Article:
MSM enhances GH signaling via the Jak2/STAT5b pathway in osteoblast-like cells and osteoblast differentiation through the activation of STAT5b in MSCs.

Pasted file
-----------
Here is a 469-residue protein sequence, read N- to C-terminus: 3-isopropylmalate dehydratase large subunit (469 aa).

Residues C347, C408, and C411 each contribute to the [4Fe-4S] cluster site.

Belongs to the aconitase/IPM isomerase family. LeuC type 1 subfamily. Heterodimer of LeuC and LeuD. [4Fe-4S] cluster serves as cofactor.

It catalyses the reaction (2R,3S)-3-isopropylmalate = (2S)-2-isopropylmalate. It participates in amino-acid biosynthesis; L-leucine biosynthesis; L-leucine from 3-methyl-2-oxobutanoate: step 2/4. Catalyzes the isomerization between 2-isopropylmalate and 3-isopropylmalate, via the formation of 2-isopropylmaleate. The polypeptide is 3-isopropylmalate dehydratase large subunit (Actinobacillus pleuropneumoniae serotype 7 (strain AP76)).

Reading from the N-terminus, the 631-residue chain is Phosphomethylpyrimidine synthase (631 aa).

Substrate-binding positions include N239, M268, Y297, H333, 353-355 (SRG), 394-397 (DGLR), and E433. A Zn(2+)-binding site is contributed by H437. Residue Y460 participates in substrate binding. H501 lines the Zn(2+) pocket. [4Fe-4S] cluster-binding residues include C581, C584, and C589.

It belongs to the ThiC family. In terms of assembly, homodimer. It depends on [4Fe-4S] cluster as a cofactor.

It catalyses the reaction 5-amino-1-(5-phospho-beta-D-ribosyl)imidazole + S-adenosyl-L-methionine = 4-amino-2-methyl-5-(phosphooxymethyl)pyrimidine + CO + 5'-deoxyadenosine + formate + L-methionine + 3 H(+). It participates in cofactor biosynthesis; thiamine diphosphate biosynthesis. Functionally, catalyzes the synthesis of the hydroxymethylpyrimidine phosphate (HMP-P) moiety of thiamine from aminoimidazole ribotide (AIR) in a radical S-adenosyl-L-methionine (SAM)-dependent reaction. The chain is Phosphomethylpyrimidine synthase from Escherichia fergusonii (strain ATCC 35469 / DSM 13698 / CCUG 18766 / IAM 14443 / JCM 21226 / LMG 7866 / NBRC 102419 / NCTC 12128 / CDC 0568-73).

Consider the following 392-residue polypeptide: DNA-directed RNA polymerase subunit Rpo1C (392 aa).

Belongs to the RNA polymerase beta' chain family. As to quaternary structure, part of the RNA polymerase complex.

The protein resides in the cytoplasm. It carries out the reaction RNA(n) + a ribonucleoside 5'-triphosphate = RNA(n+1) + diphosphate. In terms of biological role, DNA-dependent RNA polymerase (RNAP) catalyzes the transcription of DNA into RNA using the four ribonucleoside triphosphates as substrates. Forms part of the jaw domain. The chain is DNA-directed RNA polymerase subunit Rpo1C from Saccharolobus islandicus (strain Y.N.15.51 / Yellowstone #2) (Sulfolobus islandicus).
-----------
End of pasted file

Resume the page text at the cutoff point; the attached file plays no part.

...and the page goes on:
Methylsulfonylmethane (MSM) is a naturally occurring sulfur compound with well-known anti-oxidant properties and anti-inflammatory activities. But, its effects on bone are unknown. Growth hormone (GH) is regulator of bone growth and bone metabolism. GH activates several signaling pathways such as the Janus kinase (Jak)/signal transducers and activators of transcription (STAT) pathway, thereby regulating expression of genes including insulin-like growth factor (IGF)-1. GH exerts effects both directly and via IGF-1, which signals by activating the IGF-1 receptor (IGF-1R). In this study, we investigated the effects of MSM on the GH signaling via the Jak/STAT pathway in osteoblasts and the differentiation of primary bone marrow mesenchymal stem cells (MSCs). MSM was not toxic to osteoblastic cells and MSCs. MSM increased the expression of GH-related proteins including IGF-1R, p-IGF-1R, STAT5b, p-STAT5b, and Jak2 in osteoblastic cells and MSCs. MSM increased IGF-1R and GHR mRNA expression in osteoblastic cells. The expression of MSM-induced IGF-1R and GHR was inhibited by AG490, a Jak2 kinase inhibitor. MSM induced binding of STAT5 to the IGF-1R and increased IGF-1 and IGF-1R promoter activities. Analysis of cell extracts by immunoprecipitation and Western blot showed that MSM enhanced GH-induced activation of Jak2/STAT5b. We found that MSM and GH, separately or in combination, activated GH signaling via the Jak2/STAT5b pathway in UMR-106 cells. Using siRNA analysis, we found that STAT5b plays an essential role in GH signaling activation in C3H10T1/2 cells. Osteogenic marker genes (ALP, ON, OCN, BSP, OSX, and Runx2) were activated by MSM, and siRNA-mediated STAT5b knockdown inhibited MSM-induced expression of osteogenic markers. Furthermore, MSM increased ALP activity and the mineralization of MSCs. Taken together, these results indicated that MSM can promote osteogenic differentiation of MSCs through activation of STAT5b.